Why I Make Games

Like most creative endeavors, making games is a labor of love. You have to put in many hours, and the results won’t always come out like you had hoped. This is especially true if you work alone, which is one reason, why working with others is a good thing. More on that later. First and foremost, making games is about passion.

Starship Traveller was one of my favorites as a kid.

Starship Traveller was one of my favorites as a kid.

I love to entertain others, and help them entertain themselves. Two other things I love, are stories and story mechanics. This is why I also dabble in writing.

Things started coming together, when I was introduced to the Fighting Fantasy game books. I was raised on books like “The Hobbit”, “The Never Ending Story”, and the Narnia series, but being able to shape a story as I was reading it, making choices for the main character, took things to a whole other level.

Immediately, I wanted to make my own stories in this style. This was some time in 4th or 5th grade, aka the mid 80s.

Fighting Fantasy became a gateway to Dungeons & Dragons, which completely blew my mind. Suddenly it was more than a story with choices, it was building entire worlds and epic adventures within them, all in the company of friends. I played it only a couple of times, before I took to the game master role. As much as I enjoyed playing, writing has always been a favorite activity, and coming up with adventures, characters and settings, and then sharing those with my friends, brought me immense joy as a kid, and continues to do so now.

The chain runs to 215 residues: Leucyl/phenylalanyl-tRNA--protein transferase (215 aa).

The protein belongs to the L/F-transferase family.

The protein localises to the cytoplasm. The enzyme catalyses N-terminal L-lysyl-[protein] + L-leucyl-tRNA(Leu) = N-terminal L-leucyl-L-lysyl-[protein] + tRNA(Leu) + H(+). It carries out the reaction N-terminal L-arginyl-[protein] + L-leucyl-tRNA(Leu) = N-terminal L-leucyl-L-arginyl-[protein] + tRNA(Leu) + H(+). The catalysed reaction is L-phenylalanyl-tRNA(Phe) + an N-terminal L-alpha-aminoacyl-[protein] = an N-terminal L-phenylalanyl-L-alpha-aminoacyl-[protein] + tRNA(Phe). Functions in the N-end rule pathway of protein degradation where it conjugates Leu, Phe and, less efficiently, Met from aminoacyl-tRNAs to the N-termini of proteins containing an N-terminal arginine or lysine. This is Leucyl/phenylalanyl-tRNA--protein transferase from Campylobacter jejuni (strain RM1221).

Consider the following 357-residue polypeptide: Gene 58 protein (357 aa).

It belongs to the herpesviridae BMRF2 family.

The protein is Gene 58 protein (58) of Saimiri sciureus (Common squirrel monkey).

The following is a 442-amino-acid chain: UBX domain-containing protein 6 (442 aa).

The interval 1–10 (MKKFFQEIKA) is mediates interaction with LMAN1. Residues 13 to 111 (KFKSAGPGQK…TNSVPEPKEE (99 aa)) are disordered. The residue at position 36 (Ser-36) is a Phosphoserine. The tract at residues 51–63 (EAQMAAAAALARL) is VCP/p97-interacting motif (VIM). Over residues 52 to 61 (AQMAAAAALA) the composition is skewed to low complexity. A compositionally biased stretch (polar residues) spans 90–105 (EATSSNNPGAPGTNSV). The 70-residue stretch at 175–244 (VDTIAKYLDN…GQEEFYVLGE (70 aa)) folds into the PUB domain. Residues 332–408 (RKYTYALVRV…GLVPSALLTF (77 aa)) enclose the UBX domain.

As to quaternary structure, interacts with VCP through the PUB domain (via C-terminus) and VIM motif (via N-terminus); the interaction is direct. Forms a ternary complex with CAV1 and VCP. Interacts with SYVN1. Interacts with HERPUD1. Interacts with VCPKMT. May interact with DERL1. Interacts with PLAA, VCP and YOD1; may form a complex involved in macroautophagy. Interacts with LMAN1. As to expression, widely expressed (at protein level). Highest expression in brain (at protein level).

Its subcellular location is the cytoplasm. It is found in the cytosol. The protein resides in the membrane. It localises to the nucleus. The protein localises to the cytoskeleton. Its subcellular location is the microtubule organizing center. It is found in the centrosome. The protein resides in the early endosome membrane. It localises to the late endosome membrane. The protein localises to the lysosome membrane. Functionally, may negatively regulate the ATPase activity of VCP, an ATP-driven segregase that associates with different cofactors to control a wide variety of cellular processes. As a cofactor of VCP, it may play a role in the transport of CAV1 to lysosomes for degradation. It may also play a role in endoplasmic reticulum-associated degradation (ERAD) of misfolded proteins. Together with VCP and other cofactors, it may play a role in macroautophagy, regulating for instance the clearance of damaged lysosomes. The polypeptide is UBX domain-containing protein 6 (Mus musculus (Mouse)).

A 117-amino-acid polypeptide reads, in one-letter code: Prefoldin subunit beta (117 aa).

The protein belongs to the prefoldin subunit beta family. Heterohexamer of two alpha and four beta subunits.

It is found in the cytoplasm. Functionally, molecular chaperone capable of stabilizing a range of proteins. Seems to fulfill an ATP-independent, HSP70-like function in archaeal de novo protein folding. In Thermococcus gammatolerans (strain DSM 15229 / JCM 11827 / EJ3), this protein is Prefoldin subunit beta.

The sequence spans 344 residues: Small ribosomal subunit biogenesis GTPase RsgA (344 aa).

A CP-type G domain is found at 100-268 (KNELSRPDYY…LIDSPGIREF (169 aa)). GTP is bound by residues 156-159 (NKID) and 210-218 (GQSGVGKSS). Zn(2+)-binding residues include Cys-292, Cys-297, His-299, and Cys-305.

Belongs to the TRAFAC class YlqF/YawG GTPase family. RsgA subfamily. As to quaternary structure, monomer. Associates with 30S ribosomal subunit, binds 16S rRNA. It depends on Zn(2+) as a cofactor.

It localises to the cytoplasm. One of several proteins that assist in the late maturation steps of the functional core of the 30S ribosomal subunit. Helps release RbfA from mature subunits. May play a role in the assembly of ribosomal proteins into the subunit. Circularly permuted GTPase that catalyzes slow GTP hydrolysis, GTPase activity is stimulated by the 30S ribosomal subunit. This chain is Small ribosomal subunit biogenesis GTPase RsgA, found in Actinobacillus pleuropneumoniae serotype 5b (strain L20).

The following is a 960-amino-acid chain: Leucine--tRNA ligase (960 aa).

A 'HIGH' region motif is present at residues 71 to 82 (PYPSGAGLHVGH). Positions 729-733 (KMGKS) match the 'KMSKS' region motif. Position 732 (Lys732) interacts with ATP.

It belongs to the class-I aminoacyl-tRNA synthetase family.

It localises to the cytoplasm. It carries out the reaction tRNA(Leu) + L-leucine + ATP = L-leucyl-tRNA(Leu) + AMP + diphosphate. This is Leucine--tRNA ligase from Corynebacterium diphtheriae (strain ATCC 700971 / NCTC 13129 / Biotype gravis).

Fønix nr. 12

Here’s a cover from one the issues of Fønix, featuring a fantasy adventure by yours truly.

I mentioned how working with others is good. As a young gamer, I sought out others with similar interests, found friends, and an interest grew into a lifestyle. We started meeting regularly, and grew in number until we formed a club, organizing events and helping out at conventions.

In the mid 90s, I was writing for a gaming magazine, and working part time as “the game guy” in a couple of after school programs. I was in my late teens the first time, I made real, actual money on anything related to games.

During this time, I played every kind of game, I could find. Board games, PC games, card games, tabletop RPGs and miniature battles, console games – everything short of gambling, really. It widened my horizon, and I started seeing patterns in how games work, in general, across various genres and types.